Summary: Down with Page Views, Hurray with the tabula rasa Analytics?
Avinash Kaushik has been talking about the death of “page centricity”. As more websites become applications, the “website as a series of page” metaphor is obsolete and needs to be replaced by the need for measuring “business events“.
This represents major challenges in how we define analytics data and “business events”, but more importantly frees us from focusing on how to fit in “pageviews” and “clicktstream” data as correlating with business-related KPIs.
Instead, we are presented with a tabula rasa, where each analytics tool will be custom tailored for each website. Set-up will be more intense and a case-by-case effort, but in the end we’ll be allowed maximum flexibility in getting the data we need.
We’ll see, perhaps I’m being optimistic on this…but at the very leasts, this would open up a large consulting opportunity in setting up such an analytics system for each client.
Ever witty and insightful Avinash Kaushik writes on 5 challenges of Web Analytics Vendors, among them the “#2 Reliance on ‘page centricity’”:
No matter how you look at it at the moment every single vendor relies on a â€œpageâ€ to exist on a site in order for the analytics to function. The page can be defined by a unique url or url stem or a combination of parameters in the url or a url and a piece of data stuffed back into the application (think gmail, the url is always the same but when I hit reply I am sure Google Analytics is being passed a piece of data that is telling it I am now viewing the â€œreply pageâ€).
The current solutions rely on a page to know what you are doing, how long you have been on the site, how deep did you get, what â€œgroup of content you have seenâ€, was your visit a success etc etc.
Still none of the vendors have stepped forward to change their fundamental data collection and key metric computation models to move into the new world. Even when metrics are suggested for the new world and data capture methods are suggested they still rely on stuffing data/values into the â€œpage centricâ€ places in the tools to solve problems. (emphasis mine)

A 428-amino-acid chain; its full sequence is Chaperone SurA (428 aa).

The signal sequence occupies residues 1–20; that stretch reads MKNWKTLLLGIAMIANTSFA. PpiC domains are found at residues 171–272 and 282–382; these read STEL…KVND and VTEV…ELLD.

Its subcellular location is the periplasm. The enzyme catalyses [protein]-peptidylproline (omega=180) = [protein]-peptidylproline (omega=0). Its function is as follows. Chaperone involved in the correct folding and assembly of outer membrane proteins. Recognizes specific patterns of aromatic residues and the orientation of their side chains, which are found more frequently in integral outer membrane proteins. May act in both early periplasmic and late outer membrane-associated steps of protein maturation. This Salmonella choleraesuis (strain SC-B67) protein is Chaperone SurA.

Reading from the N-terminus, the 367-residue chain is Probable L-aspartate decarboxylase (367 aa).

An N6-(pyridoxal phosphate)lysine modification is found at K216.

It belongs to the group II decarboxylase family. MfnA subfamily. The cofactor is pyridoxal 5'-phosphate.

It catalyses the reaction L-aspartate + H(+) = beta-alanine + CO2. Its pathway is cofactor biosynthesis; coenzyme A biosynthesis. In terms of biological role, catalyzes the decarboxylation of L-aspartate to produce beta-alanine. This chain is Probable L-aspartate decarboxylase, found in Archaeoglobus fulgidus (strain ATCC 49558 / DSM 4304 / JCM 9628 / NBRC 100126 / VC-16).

Indeed, the web was originally about information management and knowledge share (Check out the original WWW proposal). But if anything can be taken from the current “Web 2.0″ phase, it is that we are now in an age where websites now also function as interactive applications (from Writely and even NetFlix). A website as a “series of web pages” metaphor no longer works.
How Will We Measure? Business Events v. Pageviews and Clicksteams
I asked Avinash Kauskik what he thoughts were on resovling this issue, here’s an excerpt:
We are migrating to â€œbusiness activityâ€ on the web and there will be â€œbusiness eventsâ€ that occur and outcomes as a result of these events. In a world where pages donâ€™t exist I think we will measure
1) the effectiveness of the sub-experiences as a whole and
2) deeply stress outcomes (qualitative or quantitative) and judge value of sub-experiences much harder on what the outcomes are (vs. today where it is so easy to get a count of page views that we report that rather than deeper outcomes impacting analysis)
A “tabula rasa” Appraoch to Analytics?
At first the first task of the “New Analytics” looks daunting: define the very type of data you need to track for a particular website, incorporating the website’s business goals, function etc. (That in itself is a great consulting opportunity for anyone wishing to advance in the Analytics community).
So while the setup process is high – working with marketers, technical, usability, BI folks etc – to define what and how to measure, a “New Analytics” approach would present a tabula rasa – where we can define exactly it is what we want to measure from the get go. Every event, transaction – defined as what it is – not by asking ourselves “what kind of pageview or clickstream would represent KPI X or KPI Y?”
Yes, this viewpoint sounds counterintuitive – more work in defining varibles, no standard templates for measurement but rather a case-by-case basis. But with these challenges comes great flexibility and potential. Essentially, each web analytic tool would be unique for each website.
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